The Western Australian Government released its Plan for Plastics yesterday. The plan sets out the government's plastics reduction plans for the 2020-26 period. More immediate plans include the phase-out of identified single use plastics and other SUPs in the medium term (see below). A key identified initiative is a Plastic Free Places program to be introduced in 2021.
We will be talking with the State Government to confirm their intentions as soon as we can.
Key excerpts from Plan for Plastics;
" The Plan for Plastics will be delivered over the short (2020 to 2023) and medium-term (2024-2026) and will be complemented by voluntary approaches.
Short-term actions to be implemented from 2020 to 2023 include the phasing-out of plastic:
- thick plastic bags
- polystyrene food containers
- helium balloon releases"
"Medium-term actions to be introduced from 2024 to 26 include the phasing-out of plastic:
- barrier/produce bags
- polystyrene packaging
- cotton buds with plastic shafts; and
- oxo-degradable plastics (plastics designed to break up more rapidly into fragments under certain conditions)
The plan also includes actions on prepacked fruit and vegetables, takeaway food containers and plastic packaging."
In this Queensland election: Which party has the best policies on Plastics and Waste?
This last Term of Parliament has been significant, particularly for action to reduce plastic pollution. In 2017, the Queensland Parliament unanimously voted to introduce a lightweight plastic bag ban and establish a Container Refund Scheme for bottles and cans.
In this current parliamentary term both measures were introduced. To date, government data is showing that there has been a 70% reduction in plastic bag litter and a 54% reduction in container litter. Using your own bag when shopping is becoming the norm, whilst about 60% of beverage containers are now collected for recycling. Over 700 jobs have resulted from the Container Refund Scheme.
We still need to see a big improvement next year, as the CRS must increase the number of collection points to make it far more convenient for everyone, something very much required if a return rate of 85%+ by July 2022 is to be achieved.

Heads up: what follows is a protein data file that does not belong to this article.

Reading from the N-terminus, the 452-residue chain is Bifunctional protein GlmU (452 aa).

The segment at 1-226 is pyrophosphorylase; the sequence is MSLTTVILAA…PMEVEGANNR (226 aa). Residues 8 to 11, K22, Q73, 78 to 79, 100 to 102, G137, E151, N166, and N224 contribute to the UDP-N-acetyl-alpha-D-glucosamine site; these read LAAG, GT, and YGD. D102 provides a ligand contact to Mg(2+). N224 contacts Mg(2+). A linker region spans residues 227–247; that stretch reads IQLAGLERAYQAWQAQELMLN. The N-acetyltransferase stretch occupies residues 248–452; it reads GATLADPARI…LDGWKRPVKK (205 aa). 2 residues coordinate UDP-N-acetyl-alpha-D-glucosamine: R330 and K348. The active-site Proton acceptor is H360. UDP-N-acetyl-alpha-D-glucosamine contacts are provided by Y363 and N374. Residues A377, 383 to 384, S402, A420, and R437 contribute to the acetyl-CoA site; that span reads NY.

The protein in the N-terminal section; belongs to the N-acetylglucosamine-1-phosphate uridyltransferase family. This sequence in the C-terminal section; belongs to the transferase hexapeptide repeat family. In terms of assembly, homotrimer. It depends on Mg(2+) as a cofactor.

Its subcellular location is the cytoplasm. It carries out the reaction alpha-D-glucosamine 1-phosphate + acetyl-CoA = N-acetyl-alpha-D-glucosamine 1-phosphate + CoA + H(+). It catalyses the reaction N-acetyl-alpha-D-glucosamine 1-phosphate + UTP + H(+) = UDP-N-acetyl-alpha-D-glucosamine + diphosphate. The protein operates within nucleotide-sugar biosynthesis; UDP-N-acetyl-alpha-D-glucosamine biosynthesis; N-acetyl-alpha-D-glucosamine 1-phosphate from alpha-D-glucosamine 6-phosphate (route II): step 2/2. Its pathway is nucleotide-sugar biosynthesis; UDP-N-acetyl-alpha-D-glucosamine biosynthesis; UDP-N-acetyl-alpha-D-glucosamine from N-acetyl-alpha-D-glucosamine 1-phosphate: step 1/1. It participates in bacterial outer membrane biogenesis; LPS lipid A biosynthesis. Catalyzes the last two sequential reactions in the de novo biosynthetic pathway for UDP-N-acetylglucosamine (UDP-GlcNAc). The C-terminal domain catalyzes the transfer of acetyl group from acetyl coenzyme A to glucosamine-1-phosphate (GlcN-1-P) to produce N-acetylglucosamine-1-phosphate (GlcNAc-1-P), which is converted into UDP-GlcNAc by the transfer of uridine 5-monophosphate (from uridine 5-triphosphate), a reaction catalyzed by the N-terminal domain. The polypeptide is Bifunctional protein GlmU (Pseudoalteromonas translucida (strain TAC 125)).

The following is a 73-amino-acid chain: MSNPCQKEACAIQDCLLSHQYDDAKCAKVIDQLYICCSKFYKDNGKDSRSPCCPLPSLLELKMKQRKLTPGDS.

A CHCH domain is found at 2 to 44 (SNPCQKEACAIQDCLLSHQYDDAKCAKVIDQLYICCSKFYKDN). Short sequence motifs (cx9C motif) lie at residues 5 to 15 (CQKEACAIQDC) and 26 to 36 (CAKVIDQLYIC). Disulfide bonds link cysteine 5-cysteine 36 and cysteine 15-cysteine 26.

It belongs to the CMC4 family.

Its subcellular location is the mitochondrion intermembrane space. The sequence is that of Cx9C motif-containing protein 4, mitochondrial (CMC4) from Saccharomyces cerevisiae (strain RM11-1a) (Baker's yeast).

However, Queensland has made a positive start on reducing litter and plastic waste. WWF in its recent assessment declared Queensland as the best performing state when it came to tackling the plastic problem. (WWF Plastic Scorecard 2020)
- The proposed ban on certain single use plastics such as straws, cutlery, and plates and bowls, including expanded polystyrene items.
- Food and Organics Collection services in every local government area that had a kerbside service
- Investment in new recycling infrastructure and business in QLD, with the government establishing a new purchasing policy to encourage more recycling
Queensland Labor will deliver a bill to ban the supply of certain single-use plastics and undertake further consultation to include expanded polystyrene products. Labor will also develop an Organics Waste Strategy by June 2021. The Labor Government has invested $100M in a Resource Recovery Industry Development Program.
Liberal National Party
The Liberal National Party supports phasing-out single use plastics and resource recovery initiatives such as banning batteries and e-waste from landfill, a solar panel recycling facility and a Centre of Excellence for Resource Recovery in QLD
The Queensland Greens support the proposed bans on single-use plastics and will strengthen the bill. A review of waste levy exemptions will be carried out to expand the amount of waste subject to the levy. They support the introduction of FOGO collections in every LGA and strongly support the waste export ban and investment in resource recovery in Queensland. The Greens oppose waste-to-energy facilities for mixed waste and have actively supported Ipswich locals in their campaigns to have these proposals stopped.
Authorised by Toby Hutcheon, Campaign Manager, Boomerang Alliance, 99 Devonshire St, Surry Hills 2010
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